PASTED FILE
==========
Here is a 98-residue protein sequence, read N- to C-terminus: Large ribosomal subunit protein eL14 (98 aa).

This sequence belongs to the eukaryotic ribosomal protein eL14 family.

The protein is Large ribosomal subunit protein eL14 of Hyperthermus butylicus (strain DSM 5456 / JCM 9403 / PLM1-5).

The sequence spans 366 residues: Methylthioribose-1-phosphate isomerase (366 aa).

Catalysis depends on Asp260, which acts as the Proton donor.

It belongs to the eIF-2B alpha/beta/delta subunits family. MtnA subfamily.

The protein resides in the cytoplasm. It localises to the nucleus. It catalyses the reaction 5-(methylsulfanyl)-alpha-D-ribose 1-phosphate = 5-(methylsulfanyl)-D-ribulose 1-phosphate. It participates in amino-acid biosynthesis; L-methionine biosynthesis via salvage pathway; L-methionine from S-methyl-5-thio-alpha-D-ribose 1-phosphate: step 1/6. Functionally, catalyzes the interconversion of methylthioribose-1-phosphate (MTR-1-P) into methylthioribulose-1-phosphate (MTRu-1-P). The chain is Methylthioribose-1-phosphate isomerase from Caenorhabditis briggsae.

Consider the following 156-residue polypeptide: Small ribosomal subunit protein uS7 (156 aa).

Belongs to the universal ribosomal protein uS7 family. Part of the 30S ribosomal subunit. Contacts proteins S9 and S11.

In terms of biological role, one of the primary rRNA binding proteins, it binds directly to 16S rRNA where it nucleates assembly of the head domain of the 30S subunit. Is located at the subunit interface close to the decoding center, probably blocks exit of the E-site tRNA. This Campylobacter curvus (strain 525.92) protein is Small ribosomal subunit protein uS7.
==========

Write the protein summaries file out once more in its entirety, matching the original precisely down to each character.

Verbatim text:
Here is a 98-residue protein sequence, read N- to C-terminus: Large ribosomal subunit protein eL14 (98 aa).

This sequence belongs to the eukaryotic ribosomal protein eL14 family.

The protein is Large ribosomal subunit protein eL14 of Hyperthermus butylicus (strain DSM 5456 / JCM 9403 / PLM1-5).

The sequence spans 366 residues: Methylthioribose-1-phosphate isomerase (366 aa).

Catalysis depends on Asp260, which acts as the Proton donor.

It belongs to the eIF-2B alpha/beta/delta subunits family. MtnA subfamily.

The protein resides in the cytoplasm. It localises to the nucleus. It catalyses the reaction 5-(methylsulfanyl)-alpha-D-ribose 1-phosphate = 5-(methylsulfanyl)-D-ribulose 1-phosphate. It participates in amino-acid biosynthesis; L-methionine biosynthesis via salvage pathway; L-methionine from S-methyl-5-thio-alpha-D-ribose 1-phosphate: step 1/6. Functionally, catalyzes the interconversion of methylthioribose-1-phosphate (MTR-1-P) into methylthioribulose-1-phosphate (MTRu-1-P). The chain is Methylthioribose-1-phosphate isomerase from Caenorhabditis briggsae.

Consider the following 156-residue polypeptide: Small ribosomal subunit protein uS7 (156 aa).

Belongs to the universal ribosomal protein uS7 family. Part of the 30S ribosomal subunit. Contacts proteins S9 and S11.

In terms of biological role, one of the primary rRNA binding proteins, it binds directly to 16S rRNA where it nucleates assembly of the head domain of the 30S subunit. Is located at the subunit interface close to the decoding center, probably blocks exit of the E-site tRNA. This Campylobacter curvus (strain 525.92) protein is Small ribosomal subunit protein uS7.